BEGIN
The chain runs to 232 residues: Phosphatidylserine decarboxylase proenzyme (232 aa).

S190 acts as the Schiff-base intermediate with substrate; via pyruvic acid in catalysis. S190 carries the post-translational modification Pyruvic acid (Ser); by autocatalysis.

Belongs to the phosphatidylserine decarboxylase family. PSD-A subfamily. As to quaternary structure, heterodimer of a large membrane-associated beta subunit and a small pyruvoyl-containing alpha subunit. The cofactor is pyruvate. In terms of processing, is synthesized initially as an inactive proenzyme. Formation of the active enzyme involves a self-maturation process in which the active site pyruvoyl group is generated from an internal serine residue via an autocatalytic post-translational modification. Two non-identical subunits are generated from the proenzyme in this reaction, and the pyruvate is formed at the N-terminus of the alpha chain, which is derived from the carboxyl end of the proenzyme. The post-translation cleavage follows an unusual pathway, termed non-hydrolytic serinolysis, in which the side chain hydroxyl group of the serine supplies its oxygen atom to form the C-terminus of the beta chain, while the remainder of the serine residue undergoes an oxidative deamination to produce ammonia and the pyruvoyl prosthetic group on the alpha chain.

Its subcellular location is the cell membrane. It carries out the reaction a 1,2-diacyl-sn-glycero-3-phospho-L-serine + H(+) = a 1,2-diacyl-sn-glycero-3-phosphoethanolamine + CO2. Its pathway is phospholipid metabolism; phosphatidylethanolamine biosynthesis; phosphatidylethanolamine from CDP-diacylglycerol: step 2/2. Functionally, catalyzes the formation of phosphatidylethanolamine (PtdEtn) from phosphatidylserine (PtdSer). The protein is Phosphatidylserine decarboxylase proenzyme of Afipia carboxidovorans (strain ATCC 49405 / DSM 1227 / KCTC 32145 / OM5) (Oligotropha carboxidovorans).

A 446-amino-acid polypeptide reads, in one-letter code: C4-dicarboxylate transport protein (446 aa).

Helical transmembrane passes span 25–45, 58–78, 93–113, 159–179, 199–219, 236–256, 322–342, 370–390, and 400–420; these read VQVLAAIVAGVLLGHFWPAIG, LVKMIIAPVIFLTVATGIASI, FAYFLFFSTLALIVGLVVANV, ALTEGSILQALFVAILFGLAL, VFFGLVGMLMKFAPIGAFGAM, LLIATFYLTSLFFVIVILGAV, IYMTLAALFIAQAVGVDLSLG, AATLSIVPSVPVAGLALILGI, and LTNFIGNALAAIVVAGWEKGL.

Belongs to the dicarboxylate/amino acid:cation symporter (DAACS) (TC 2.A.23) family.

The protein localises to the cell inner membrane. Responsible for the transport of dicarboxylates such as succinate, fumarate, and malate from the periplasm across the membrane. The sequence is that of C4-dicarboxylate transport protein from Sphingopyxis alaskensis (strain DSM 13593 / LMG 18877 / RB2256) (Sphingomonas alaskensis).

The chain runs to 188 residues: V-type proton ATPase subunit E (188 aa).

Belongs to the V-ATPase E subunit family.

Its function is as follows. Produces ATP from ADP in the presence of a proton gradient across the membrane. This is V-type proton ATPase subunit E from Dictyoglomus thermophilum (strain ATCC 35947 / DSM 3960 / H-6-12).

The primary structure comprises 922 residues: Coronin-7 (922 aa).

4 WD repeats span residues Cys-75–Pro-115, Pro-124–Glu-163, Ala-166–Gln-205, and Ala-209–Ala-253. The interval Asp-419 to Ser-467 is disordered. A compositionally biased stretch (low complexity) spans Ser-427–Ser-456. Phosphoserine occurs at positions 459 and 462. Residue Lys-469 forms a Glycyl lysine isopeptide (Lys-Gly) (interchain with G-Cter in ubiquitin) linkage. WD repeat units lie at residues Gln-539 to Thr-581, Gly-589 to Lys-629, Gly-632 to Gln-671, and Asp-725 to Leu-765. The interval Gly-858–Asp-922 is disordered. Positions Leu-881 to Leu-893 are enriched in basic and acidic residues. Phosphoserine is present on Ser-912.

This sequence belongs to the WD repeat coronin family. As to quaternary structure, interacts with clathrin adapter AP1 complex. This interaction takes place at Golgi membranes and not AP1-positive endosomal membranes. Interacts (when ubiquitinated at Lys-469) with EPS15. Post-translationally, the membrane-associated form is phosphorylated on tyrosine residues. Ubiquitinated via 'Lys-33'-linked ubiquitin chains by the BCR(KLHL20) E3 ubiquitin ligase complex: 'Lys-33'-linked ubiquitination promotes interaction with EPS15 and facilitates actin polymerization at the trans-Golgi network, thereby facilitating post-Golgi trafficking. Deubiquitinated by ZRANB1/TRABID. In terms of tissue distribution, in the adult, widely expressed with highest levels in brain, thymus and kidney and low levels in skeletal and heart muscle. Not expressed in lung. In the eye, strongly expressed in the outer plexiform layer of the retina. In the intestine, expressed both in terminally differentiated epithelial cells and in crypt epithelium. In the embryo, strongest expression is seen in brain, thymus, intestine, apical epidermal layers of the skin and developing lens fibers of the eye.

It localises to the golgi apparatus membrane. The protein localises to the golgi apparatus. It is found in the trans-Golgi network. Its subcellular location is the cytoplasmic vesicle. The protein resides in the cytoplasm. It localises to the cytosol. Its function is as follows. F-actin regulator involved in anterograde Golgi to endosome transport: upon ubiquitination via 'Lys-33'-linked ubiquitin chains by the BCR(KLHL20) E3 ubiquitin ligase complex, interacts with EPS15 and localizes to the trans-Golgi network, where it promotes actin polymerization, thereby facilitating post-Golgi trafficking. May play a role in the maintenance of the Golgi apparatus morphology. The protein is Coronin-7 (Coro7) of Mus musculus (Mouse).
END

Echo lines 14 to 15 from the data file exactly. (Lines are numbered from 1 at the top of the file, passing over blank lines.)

This sequence belongs to the WD repeat coronin family. As to quaternary structure, interacts with clathrin adapter AP1 complex. This interaction takes place at Golgi membranes and not AP1-positive endosomal membranes. Interacts (when ubiquitinated at Lys-469) with EPS15. Post-translationally, the membrane-associated form is phosphorylated on tyrosine residues. Ubiquitinated via 'Lys-33'-linked ubiquitin chains by the BCR(KLHL20) E3 ubiquitin ligase complex: 'Lys-33'-linked ubiquitination promotes interaction with EPS15 and facilitates actin polymerization at the trans-Golgi network, thereby facilitating post-Golgi trafficking. Deubiquitinated by ZRANB1/TRABID. In terms of tissue distribution, in the adult, widely expressed with highest levels in brain, thymus and kidney and low levels in skeletal and heart muscle. Not expressed in lung. In the eye, strongly expressed in the outer plexiform layer of the retina. In the intestine, expressed both in terminally differentiated epithelial cells and in crypt epithelium. In the embryo, strongest expression is seen in brain, thymus, intestine, apical epidermal layers of the skin and developing lens fibers of the eye.

It localises to the golgi apparatus membrane. The protein localises to the golgi apparatus. It is found in the trans-Golgi network. Its subcellular location is the cytoplasmic vesicle. The protein resides in the cytoplasm. It localises to the cytosol. Its function is as follows. F-actin regulator involved in anterograde Golgi to endosome transport: upon ubiquitination via 'Lys-33'-linked ubiquitin chains by the BCR(KLHL20) E3 ubiquitin ligase complex, interacts with EPS15 and localizes to the trans-Golgi network, where it promotes actin polymerization, thereby facilitating post-Golgi trafficking. May play a role in the maintenance of the Golgi apparatus morphology. The protein is Coronin-7 (Coro7) of Mus musculus (Mouse).